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发布时间：2020-07-07 11:51:03 广东自考生网_www.gdzikao8.com
一、Choose one answer that best explains the underlined part of the following sentences. （本大题共15小题，每小题2分，共30分）
1. Owing to the financial crisis, economic problems were exacerbated all over the world.
2. The authorities are willing to permit a run-down in the country’s international reserves over the next few years.
A. run away
3. Figures show that the bulk of our foreign obligations consist of non-bank trade-related credits.
4. Foreign investors want to enjoy the same tax status as the domestic ones.
5. More than a decade of fast growth makes China to supplant Japan as West’s main trade worry in Asia.
6. Many governments have promised to take measures to help the unemployed.
7. Discrimination against goods from foreign countries is prohibited by WTO.
C. different treatment
D. strict policy
8. America’s embrace of the free-trade agreements balanced all the criticism from the developing countries.
9. Because of the mutual benefits no one would take a breach of those law lightly.
10. Economists reckon Japanese bilateral trade surplus with America is also growing rapidly.
11. Korea’s ambitious plans include a wholesale revamping of the country’s basic industries.
12. Even the well established consultants are finding it hard to secure definitive lucrative projects.
13. Japanese managers act more like western managers, putting profits before their firm’s market share .
14. In the U.S. soft drink industry is dominated by Coca-Cola and PepsiCo.
15. Investment funds have moved out of commodities and into liquid assets.
A. in the form of water
C. easily changed into cash
二、Put the following phrases into English.（本大题共10小题，每小题1分，共10分）
三、Put the following phrases into Chinese.（本大题共10小题，每小题1分，共10分）
27. fiscal packages
28. visible trade
29. Gross Domestic Product
30. trade balance
31. countervailing duty
32. consumer goods
33. export quota system
34. convertible currency
四、Read the following passages and answer the questions in English.（本大题共6小题，每小题3分，共18分）
America wants Japan to meet import targets for some American goods. An unwilling Japan has decided to draw the line.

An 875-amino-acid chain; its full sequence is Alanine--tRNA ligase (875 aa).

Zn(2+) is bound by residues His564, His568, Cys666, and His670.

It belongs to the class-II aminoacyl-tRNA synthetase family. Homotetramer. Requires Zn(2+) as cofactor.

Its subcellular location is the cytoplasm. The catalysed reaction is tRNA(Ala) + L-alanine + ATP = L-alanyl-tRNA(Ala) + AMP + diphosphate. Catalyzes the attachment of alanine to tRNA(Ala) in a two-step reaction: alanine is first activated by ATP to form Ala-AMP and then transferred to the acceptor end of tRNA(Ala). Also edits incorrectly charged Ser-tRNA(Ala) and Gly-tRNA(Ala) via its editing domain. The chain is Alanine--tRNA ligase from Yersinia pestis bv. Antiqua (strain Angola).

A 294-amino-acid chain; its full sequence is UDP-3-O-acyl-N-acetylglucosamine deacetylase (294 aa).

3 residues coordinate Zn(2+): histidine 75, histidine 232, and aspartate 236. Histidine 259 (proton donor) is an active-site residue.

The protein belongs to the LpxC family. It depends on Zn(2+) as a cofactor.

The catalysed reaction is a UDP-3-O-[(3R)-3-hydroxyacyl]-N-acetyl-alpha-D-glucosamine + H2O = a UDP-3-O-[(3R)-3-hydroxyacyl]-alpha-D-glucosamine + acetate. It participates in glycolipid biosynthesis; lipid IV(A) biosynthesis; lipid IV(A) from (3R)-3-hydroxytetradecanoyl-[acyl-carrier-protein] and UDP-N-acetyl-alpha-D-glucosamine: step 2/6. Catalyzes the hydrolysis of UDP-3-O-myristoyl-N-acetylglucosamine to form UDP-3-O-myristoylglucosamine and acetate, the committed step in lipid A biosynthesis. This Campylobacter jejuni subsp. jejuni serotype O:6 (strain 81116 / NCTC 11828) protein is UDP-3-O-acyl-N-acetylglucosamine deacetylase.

It is the persistent surplus that has provoked anger in Washington —— and Mr Clinton’s remark that “the possibility of obtaining real, even access to the Japanese market is somewhat remote”. This year the surplus has been growing fast. A Japanese economist estimates that Japan’s surplus could reach $200 billion if the yen stays at current level. With the economy still barely growing, despite two fiscal packages in the past nine months, Japan’s critics say that the country is once more exporting its way out of recession.
MITI argues a persistent surplus is inevitable as long as Japanese households save more than American ones, and America’s budget deficit remains untamed. This is a familiar point: trade balances are determined by macroeconomic factors, not by trade policy.
36. What’s the meaning of “draw the line” here?
37. What’s the meaning of “exporting its way out of recession”?
38. How do you understand the underlined sentence?
The sleeper among the products turns out to be Cherry Coke, which contains no fruit juice at all. Cherry Coke has captured shares of 4% to 8% in test market. The drink probably won’t do as well when it is rolled out nationally, since price promotions have been helping it along. But beverage analysts believe Cherry Coke could eventually displace Dr Pepper as the nation’s fifth-best-selling soft drink.
Even if consumers swill the new sodas by the liter in test market, however, Coca-Cola and PepsiCo still face a struggle in persuading bottlers across the nation to take the products. One of the biggest battles in the soda wars, in fact, may not be for drinkers but for bottlers. Bottlers have a symbiotic but occasionally fractious relationship with the syrup makers. Although Coca-Cola and PepsiCo own some of their own bottling companies, most bottlers are still independent.
39. What’s your understanding of “price promotions” here?
40. What’s the “symbiotic” aspect of the relationship between the bottlers and the syrup makers?
41. What’s the “occasionally fractious” aspect?
五、Read the following passages and decide whether the statements are true or false. （本大题共10小题，每小题2分，共20分）